John Singleton receives tip against his own horse

In National Headlines, New South Wales


At 4.28pm on Saturday, horse trainer Gai Waterhouse sent an urgent text message to her bookmaker son Tom, in Melbourne. “Need to speak immediately,” she wrote, and Tom, who was working at his Moonee Ponds betting centre, duly complied.

“It was a 15 second conversation,” Tom says. “Mum just asked, ‘What have you said about More Joyous?’ I said, ‘Nothing! I haven’t said anything about More Joyous!’ Then she hung up.”

Even in the soap opera that is sometimes the Waterhouse racing dynasty, it’s difficult to think of a more ironically named runner than More Joyous, the six-year old mare that on Saturday delivered the most spectacular controversy to hit racing for some time. With 21 wins from 31 starts and nearly $4.5 million in prize money, the champion owned by John Singleton and trained by Waterhouse lined up as second favourite at Royal Randwick for the 1400 metres All Ages Stakes in a keenly anticipated showdown with Gerry Harvey’s All Too Hard.

Facing inquiry: Tom Waterhouse.Denial: Tom Waterhouse. Photo: Sahlan Hayes

But even before the race, Singleton appeared agitated, remonstrating with Waterhouse in the parade ring. Unless More Joyous won or placed well, he told her, his horses would be leaving her stables. Sure enough, More Joyous tanked, finishing seventh behind All Too Hard, causing Singleton to erupt.

“All my horses are leaving Gai’s tomorrow,” he told Channel Seven, citing a “conflict of interest” involving Waterhouse and her son Tom. Singleton had wanted to place $100,000 on More Joyous, he said, but had discovered through “trusted friends” before the race that the horse “had problems”.

These “friends”, including a former group one jockey, had, the night before, been talking with Tom Waterhouse, who had told them the horse “could never win”.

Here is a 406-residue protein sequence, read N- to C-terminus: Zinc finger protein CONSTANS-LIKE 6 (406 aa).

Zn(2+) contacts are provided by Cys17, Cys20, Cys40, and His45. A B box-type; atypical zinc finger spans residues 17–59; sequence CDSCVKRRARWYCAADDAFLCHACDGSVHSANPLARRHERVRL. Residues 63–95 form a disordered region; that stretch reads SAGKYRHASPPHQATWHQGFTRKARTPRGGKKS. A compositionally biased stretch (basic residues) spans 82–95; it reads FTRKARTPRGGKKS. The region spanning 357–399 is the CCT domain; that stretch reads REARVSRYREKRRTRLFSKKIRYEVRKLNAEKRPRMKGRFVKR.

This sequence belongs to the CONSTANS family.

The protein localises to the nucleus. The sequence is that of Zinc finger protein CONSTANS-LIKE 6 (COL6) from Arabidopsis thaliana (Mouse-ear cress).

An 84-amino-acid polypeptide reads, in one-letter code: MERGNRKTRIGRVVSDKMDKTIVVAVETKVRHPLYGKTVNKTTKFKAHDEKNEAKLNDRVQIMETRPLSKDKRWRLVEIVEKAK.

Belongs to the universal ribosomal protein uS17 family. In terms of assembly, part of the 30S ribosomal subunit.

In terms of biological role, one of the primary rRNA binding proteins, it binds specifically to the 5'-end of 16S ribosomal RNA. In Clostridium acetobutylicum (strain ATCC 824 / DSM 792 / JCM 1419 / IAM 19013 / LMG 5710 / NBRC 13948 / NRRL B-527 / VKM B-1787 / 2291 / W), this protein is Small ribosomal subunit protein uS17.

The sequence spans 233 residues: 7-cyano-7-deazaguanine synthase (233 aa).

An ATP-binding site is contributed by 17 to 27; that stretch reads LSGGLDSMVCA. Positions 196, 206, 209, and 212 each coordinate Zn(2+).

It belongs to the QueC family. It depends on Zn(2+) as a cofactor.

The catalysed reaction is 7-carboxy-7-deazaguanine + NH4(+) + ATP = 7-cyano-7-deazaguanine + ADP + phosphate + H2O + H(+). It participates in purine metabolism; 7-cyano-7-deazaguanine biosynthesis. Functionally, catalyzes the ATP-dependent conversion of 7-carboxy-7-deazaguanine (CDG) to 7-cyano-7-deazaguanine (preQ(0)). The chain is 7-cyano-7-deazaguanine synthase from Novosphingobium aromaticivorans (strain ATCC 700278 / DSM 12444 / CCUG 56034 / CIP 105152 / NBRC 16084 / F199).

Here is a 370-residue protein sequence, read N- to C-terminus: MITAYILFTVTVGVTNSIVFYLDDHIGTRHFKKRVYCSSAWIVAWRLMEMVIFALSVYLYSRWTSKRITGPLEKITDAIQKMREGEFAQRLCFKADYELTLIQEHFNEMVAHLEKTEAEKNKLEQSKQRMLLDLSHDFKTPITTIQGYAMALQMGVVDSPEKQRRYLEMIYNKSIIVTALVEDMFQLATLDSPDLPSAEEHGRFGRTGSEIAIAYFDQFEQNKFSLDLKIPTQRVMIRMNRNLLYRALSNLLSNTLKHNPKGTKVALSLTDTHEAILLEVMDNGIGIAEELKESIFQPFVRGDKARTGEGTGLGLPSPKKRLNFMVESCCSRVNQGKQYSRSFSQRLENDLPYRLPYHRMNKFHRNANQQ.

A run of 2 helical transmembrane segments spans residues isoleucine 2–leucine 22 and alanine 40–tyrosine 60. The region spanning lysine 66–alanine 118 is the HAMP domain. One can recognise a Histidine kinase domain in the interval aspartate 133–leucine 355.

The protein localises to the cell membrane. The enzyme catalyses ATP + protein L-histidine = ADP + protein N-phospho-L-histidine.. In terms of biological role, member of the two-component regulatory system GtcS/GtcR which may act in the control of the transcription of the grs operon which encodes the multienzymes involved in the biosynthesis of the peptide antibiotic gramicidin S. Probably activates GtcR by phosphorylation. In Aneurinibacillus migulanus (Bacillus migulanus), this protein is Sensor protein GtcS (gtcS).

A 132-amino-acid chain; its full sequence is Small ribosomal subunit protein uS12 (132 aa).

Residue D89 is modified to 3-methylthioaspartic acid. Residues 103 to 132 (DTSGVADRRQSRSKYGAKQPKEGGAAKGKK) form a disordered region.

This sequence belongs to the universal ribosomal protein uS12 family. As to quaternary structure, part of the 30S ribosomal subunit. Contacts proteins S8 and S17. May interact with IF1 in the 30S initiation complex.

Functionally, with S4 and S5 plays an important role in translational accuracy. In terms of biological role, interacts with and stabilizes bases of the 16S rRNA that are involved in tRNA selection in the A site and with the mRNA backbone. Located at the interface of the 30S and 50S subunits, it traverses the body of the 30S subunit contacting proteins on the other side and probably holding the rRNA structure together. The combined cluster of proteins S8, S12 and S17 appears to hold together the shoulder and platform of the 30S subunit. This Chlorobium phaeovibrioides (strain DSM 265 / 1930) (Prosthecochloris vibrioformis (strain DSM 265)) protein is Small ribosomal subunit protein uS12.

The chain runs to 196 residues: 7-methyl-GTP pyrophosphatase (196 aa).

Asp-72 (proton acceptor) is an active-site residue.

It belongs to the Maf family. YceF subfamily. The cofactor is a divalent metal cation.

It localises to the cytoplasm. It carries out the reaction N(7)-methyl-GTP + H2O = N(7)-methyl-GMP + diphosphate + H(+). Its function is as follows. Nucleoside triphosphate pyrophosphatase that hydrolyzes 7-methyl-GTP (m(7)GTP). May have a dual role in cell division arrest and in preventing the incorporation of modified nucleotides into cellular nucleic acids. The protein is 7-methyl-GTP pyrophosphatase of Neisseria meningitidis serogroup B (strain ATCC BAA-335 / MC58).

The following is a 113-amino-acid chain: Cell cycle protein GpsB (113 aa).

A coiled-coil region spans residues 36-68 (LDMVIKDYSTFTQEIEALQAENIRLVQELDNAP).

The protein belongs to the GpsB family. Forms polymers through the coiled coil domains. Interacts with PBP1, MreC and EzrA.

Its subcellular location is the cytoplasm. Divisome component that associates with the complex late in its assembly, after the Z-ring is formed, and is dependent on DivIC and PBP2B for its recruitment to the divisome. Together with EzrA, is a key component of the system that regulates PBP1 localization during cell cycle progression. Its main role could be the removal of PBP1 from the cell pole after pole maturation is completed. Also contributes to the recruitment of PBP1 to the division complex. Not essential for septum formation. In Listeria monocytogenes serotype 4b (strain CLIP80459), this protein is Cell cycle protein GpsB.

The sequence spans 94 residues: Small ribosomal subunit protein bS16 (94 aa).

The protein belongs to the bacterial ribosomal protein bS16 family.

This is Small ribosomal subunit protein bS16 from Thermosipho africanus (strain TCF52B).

Waterhouse denies discussing More Joyous’s fitness with anyone.

“I never knew anything, I never said anything,” he says.

“I actually backed More Joyous, and lost $300,000 … I’m angry, because what [Singleton] has said is defamatory, and I’m seeing my lawyers about it.”

It has since been revealed that More Joyous did have heat problems in her neck on Thursday morning. She was treated with an antibiotic and on Saturday morning was given the OK to race by both Waterhouse’s and Singleton’s vets. Asked by chief steward Ray Murrihy at a post-race inquiry why she had not told stewards of the horse’s neck problems, Waterhouse said it had not been an issue. “Gai could get a rap over the knuckles for that,” says one racing insider.

But the onus now lies with Singleton, who will be pressured to name names at a stewards’ inquiry on Friday. Murrihy says: “As a licensed owner he is required to give us that information if we wish to pursue it.”

One of those rumoured to have been given inside information by Tom Waterhouse was rugby league legend Andrew Johns. Johns denies this.

“At the moment all we have is rumour,” Murrihy says. “So what we’ll do is look at the evidence, particularly in respect to the betting.

”We’ll look at Tom Waterhouse’s betting on that particular race, and that will tell us more than some hearsay report to the owner at a race track.”

Singleton and the Waterhouses have been close for decades. ”Tom is a genius,” Singleton told Fairfax Media last year. ”He’s far too smart for me.”

Singleton’s daughters grew up with and are close to Tom. And though Singleton and Gai Waterhouse have clashed before, this time it appears terminal.

On Sunday morning a horse trailer from Singleton’s stud pulled up at Gai Waterhouse’s stables and removed seven horses.

“Mum is thick skinned but she’ll be devastated by this,” Tom says.

Meanwhile, Singleton is taking stock. “He won’t back down,” says the racing insider. “But he’ll look to lower the velocity, and seek some stable ground. And then, if no one comes forward, the whole thing will be swept under the carpet.”

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